When I launched the Massimo Group, the challenge was to help clients identify and implement the very best of best and next practices in the business. As a result, I studied what top producers do to succeed so dramatically. That research resulted in my first book, Brokers Who DOMINATE: 8 traits of top producers.
All of those eight traits remain important, but a few stood out from the rest, such as brokers who dominate are team oriented. Increasingly, top professionals choose to work in a team environment, but certain teams are so much more successful than others.
To understand why building a team is more critical than ever, and why many teams forming today are different from the teams of the past, it's important to review some of the profound changes in the industry during the past two decades. Here are six important shifts:
- greater complexity;
- more comprehensive fulfillment;
- higher multi-location client opportunities;
- greater access to information;
- leveraging the skills of a team; and
- increasing collaboration.
Each of these six trends gives commercial real estate professionals fresh opportunities to serve their clients better. The natural evolution is to create teams with a portfolio of individual strengths and talents. As demonstrated in Commercial Real Estate Teams Built to Dominate, today's dominant teams differ substantially from the teams of the past.
What are the common traits of dominant teams?
- Strong leadership
- The right people
- Communication to coordinate
- Culture is king
Structured for success
We need to take a moment to specify what we mean by the word “team” in this book. For this discussion, a team is a small group of people making a coordinated effort to reach a common goal.
Traditionally, commercial real estate has two kinds of teams. One is a temporary team comprised of several professionals who band together on a specific deal. When the deal is done, the team disbands.
The teams profiled in this book, however, go further. I call them integrated teams, a term I picked up from Craig Coppola, CCIM, CRE, SIOR, of Lee & Associates. Integrated teams recognize that all of the key themes influence each other.
Integrated teams make use of anything that will make the team more effective. They analyze the ways items such as compensation, technology, and meetings can make the team more effective or drag down productivity.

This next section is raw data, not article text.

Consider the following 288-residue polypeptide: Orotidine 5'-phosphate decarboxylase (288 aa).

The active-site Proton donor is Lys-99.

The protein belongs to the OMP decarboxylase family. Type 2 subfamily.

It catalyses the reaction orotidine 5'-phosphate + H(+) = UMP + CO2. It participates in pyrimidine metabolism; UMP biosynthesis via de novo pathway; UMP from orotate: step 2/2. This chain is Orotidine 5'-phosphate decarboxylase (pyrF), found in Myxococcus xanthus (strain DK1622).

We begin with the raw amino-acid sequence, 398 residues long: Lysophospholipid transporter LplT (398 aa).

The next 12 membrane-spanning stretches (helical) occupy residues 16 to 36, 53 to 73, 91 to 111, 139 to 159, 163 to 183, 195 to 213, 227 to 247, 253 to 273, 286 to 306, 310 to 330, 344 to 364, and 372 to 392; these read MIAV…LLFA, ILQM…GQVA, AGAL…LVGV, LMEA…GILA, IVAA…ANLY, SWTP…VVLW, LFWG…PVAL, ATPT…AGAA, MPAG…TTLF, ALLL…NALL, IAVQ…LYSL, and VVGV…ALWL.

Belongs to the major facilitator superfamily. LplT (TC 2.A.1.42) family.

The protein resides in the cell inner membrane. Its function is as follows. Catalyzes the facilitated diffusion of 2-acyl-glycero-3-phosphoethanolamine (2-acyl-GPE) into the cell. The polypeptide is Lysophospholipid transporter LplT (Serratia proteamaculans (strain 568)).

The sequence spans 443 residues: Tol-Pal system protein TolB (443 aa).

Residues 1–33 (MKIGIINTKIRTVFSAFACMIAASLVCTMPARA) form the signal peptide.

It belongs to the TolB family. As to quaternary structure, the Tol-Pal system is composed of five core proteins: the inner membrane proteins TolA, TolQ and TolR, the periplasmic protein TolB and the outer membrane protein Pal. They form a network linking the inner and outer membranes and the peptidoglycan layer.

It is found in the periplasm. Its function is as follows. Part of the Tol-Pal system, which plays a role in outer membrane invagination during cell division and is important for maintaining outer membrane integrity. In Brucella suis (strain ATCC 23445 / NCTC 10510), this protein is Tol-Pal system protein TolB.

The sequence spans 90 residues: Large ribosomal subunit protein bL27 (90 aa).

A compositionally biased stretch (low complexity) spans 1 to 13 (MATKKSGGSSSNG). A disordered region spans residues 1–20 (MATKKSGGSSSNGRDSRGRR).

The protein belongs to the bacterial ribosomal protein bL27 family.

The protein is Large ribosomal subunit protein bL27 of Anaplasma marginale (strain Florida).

Here are descriptions for five characteristics of dominant commercial real estate teams.
Strong leadership. Great teams have a leader who creates the team and then makes sure there's a reason for them to stay together. There may be several leaders on a team, depending on their respective roles.
Right people. Dominant commercial real estate teams find specific kinds of right people because they know where the bus has to go. Those selected also have the specific natural behaviors that will help them succeed in their role and complement other team members.
Communicate to coordinate. Coordinated effort is often the difference between good performance and great performance. Top teams use every available means of communication to move forward and to keep everyone united.
Culture is king for teams. Management thinker Marvin Bowers says that culture is “the way we do things around here.” Every team profiled in this book has a culture of hard work, accountability, and trust; everyone has to have a strong work ethic.
Structured for success. Teams are consciously organized. Sometimes the team is more efficient by adding a position. Great teams pay attention to developing friction-free work processes, which help team members to be more productive. Dominant teams also pay attention to the social side of teamwork. But the most intriguing way that top teams are structured for success is through compensation. For more information, visit www.creteams.com.
The Science of Teams
by Rod Santomassimo, CCIM